Boogie down

The annual Dollar Daze Couch Freak Boogie skydiving festival at the Fort Dodge Regional Airport offers an unusual recipe for escaping the 100-plus heat index.

Just get into an airplane.

This will, according to skydiver Ryan Gill, of Lincoln, Neb., cook you a bit further.

“The first 1,500 feet you broil,” he said. “Sweating on the ground is rough.”

Once airborne, they open the doors for a blast of rapid cooling.

As the craft gains altitude, it reaches a zone just above 13,000 feet where the air temperature is in the upper 50s.

“The air is just really nice at altitude,” he said.

Matt Clampitt, also of Lincoln, was on the same flight.

“It felt amazing up there,” he said after landing back on the terrestrial sweat zone.

He doesn’t mind the weekend away from indoor climate control.

“This is so much more fun,” he said. “I left my air conditioning to come here.”

Stephanie Wagle, of Omaha, was getting ready to make her first jump at the Couch Freak Boogie. She would be taking it with instructor Chuck Crinklaw, of Bellevue, Neb.

It was her second jump ever.

It was a bit more for Crinklaw; he’s expecting to make his 3,300th jump later this week.

“I make about 500 jumps a year,” he said. “I’ve been doing this for 14 years.”

The reaction to what they were about to do Friday afternoon – jumping out of an airplane – varies from person to person, he said.

“Some of them are very nervous. You can feel their legs bouncing a 100 miles an hour,” he said.

He has a ready reply for a student who might decide to back out once in the air.

“I tell them that if they want to, we can back out but then they’d be going first,” he said.

As of Friday afternoon, all of them, including Wagle, went through with it.

“Lets go again,” she said once they were back on the ground. “Right now.”

Dan “Flip” Flippo, of Fort Dodge, is now the proud owner of the Polyester Palace. The shop sells clothing and shoes that were in style decades ago, much of it in bright colors. It’s been a long-running tradition at the festival. While it might be demanded by the picky shopper, not all of his inventory is actually polyester.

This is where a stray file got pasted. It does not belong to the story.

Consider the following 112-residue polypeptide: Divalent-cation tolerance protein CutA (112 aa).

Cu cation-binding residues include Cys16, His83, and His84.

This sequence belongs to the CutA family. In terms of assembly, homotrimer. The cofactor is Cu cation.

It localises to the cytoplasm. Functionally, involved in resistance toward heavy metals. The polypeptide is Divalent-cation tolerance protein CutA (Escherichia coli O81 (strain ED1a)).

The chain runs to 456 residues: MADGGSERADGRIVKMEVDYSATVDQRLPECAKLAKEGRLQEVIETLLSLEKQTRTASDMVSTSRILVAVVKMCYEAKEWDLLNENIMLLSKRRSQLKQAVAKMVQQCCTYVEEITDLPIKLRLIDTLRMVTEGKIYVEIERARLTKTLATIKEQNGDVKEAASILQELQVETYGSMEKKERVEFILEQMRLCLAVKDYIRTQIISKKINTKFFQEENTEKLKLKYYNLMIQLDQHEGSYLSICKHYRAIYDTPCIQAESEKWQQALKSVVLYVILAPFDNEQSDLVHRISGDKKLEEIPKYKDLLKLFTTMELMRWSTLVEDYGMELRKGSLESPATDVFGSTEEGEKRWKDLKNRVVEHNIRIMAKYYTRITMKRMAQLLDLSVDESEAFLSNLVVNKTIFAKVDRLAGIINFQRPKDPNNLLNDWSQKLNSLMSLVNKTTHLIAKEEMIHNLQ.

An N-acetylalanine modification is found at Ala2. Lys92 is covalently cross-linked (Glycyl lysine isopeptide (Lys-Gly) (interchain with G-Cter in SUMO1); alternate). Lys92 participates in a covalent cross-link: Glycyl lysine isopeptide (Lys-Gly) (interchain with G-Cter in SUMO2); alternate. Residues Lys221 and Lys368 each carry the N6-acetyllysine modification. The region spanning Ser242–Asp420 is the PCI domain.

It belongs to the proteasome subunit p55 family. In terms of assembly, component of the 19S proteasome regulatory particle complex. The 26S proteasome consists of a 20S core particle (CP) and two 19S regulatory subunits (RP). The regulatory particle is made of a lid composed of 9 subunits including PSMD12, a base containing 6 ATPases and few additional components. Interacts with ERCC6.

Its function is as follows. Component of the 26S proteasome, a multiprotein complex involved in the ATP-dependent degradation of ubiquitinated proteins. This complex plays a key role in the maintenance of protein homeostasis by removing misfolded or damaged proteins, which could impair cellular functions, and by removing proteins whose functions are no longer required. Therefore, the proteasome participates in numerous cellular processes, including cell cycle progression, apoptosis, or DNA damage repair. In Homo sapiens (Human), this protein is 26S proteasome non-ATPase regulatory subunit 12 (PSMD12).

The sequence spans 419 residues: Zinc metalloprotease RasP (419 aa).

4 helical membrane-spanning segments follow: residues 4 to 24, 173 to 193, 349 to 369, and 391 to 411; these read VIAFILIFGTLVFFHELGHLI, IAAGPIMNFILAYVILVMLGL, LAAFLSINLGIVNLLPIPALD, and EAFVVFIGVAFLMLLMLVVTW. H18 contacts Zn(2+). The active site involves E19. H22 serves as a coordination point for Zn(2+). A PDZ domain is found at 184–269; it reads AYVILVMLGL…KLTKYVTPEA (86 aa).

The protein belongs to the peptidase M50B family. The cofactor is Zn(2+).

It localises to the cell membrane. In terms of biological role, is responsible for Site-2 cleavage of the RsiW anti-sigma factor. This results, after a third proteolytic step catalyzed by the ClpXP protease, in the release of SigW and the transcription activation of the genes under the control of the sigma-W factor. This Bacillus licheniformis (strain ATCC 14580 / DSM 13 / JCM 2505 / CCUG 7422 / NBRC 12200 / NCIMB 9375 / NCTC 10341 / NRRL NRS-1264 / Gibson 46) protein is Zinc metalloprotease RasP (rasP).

“There is rayon and silk,” he said. “There’s even a wool blend.”

What’s purchased tends to vary with age, he said.

“The younger ones buy what’s in style now to mix with what’s coming in,” he said. “The older ones are searching for what they had in that era.”

Flippo hopes to develop the Polyester Palace into a force for good. He wants half the proceeds to go toward maintaining the inventory and the other half toward charity.

While most of the dives at the festival are made from airplanes, jumping out of a helicopter is also an option.

Sonny Doubleday, with Chopperpimp Productions, was helping Timbercreek Helicopters with the flights. He said it’s a whole different experience.

“One second you’re hovering,” he said. “The next you feel like you’re falling off the Empire State Building, for about 8 seconds, ’til you reach terminal velocity, you really feel the pull of gravity.”

Of course, the drop is a little further; the divers bail out at 4,000 feet. The Empire State Building, according to it’s website, is 1,050 feet tall at the observation deck.

Why jump out of an airplane?

Matt Clampitt has a ready answer. “You have to make the most of your time while you’re here. Do something out of the ordinary.”

The public is invited to attend the festival and watch the skydivers. There is an observation area from which people can watch for free. For the more adventurous, tandem jumps are available.

Diving begins at 9 a.m. today, Sunday and Monday and continues until dusk each day.